Microsoft fires 1,900 workers from Activision Blizzard and Xbox

Microsoft fires 1,900 workers from Activision Blizzard and Xbox

Microsoft fires 1,900 workers from Activision Blizzard and XboxThis week, Microsoft is letting go of 1,900 workers from Activision Blizzard and Xbox. Activision Blizzard workers are the main target of Microsoft’s layoffs. Still, it affected certain employees of Xbox and ZeniMax.

The reductions amount to almost 8% of the whole workforce of Microsoft Gaming, which employs about 22,000 people. The Verge has acquired an internal memo confirming the layoffs from Phil Spencer, CEO of Microsoft Gaming:

It’s been a little over three months since the Activision, Blizzard, and King teams joined Microsoft. As we move forward in 2024, the leadership of Microsoft Gaming and Activision Blizzard is committed to aligning on a strategy and an execution plan with a sustainable cost structure that will support the whole of our growing business. Together, we’ve set priorities, identified areas of overlap, and ensured that we’re all aligned on the best opportunities for growth.

As part of this process, we have made the painful decision to reduce the size of our gaming workforce by approximately 1900 roles out of the 22,000 people on our team. The Gaming Leadership Team and I are committed to navigating this process as thoughtfully as possible. The people who are directly impacted by these reductions have all played an important part in the success of Activision Blizzard, ZeniMax and the Xbox teams, and they should be proud of everything they’ve accomplished here. We are grateful for all of the creativity, passion and dedication they have brought to our games, our players and our colleagues. We will provide our full support to those who are impacted during the transition, including severance benefits informed by local employment laws. Those whose roles will be impacted will be notified, and we ask that you please treat your departing colleagues with the respect and compassion that is consistent with our values.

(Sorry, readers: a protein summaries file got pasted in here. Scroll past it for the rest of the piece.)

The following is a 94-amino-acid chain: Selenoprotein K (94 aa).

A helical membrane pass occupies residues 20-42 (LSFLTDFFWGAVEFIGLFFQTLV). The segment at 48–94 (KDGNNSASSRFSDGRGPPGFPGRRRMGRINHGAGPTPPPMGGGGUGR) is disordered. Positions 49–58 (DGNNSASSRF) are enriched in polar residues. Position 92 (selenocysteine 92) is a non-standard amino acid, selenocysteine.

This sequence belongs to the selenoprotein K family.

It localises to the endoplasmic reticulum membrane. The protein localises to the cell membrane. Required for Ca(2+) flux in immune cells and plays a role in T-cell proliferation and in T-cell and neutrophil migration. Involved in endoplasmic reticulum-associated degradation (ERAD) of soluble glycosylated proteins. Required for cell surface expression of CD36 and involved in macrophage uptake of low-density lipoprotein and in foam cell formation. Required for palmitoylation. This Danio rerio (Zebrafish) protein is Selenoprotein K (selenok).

Looking ahead, we’ll continue to invest in areas that will grow our business and support our strategy of bringing more games to more players around the world. Although this is a difficult moment for our team, I’m as confident as ever in your ability to create and nurture the games, stories and worlds that bring players together.


Blizzard president Mike Ybarra has chosen to depart the firm in addition to the layoffs.

“As many of you know, Mike previously spent more than 20 years at Microsoft. Now that he has seen the acquisition through as Blizzard’s president, he has decided to leave the company.” Says Microsoft’s game content and studios president, Matt Booty.

Next week, Microsoft intends to announce the new head of Blizzard. Allen Adham, the chief design officer of Blizzard, is also departing from the firm.

“As one of Blizzard’s cofounders, Allen has had a broad impact on all of Blizzard’s games. His influence will felt for years to come, both directly and indirectly, as Allen plans to continue mentoring young designers across the industry,” says Booty.

Blizzard has also scrapped its previously announced survival game as part of these adjustments.

“Shifting some of the people working on it to one of several promising new projects Blizzard has in the early stages of development,” according to Booty, is what Microsoft plans to do.

The layoffs come the same month Riot Games, Google, Discord and eBay announced cuts.

Microsoft completed its $68.7 billion acquisition of Activision Blizzard in October. Following 20 months of battles with regulators in the UK and US.

Former Activision Blizzard CEO Bobby Kotick stepped down at the end of December, with Microsoft not appointing a direct replacement. Instead, Activision Blizzard executives now report to Matt Booty.

Today’s layoffs come just a few months after significant Xbox leadership changes. Sarah Bond promoted to Xbox president, leading all Xbox platform and hardware work. Booty also became president of game content and studios, which includes overseeing Bethesda, ZeniMax studios, and Activision Blizzard.

Microsoft last announced big layoffs a year ago, affecting 10,000 employees. The software maker is due to report its fiscal Q2 2024 earnings next week. Which, for the first time, will include results from the impact of the Activision Blizzard acquisition.

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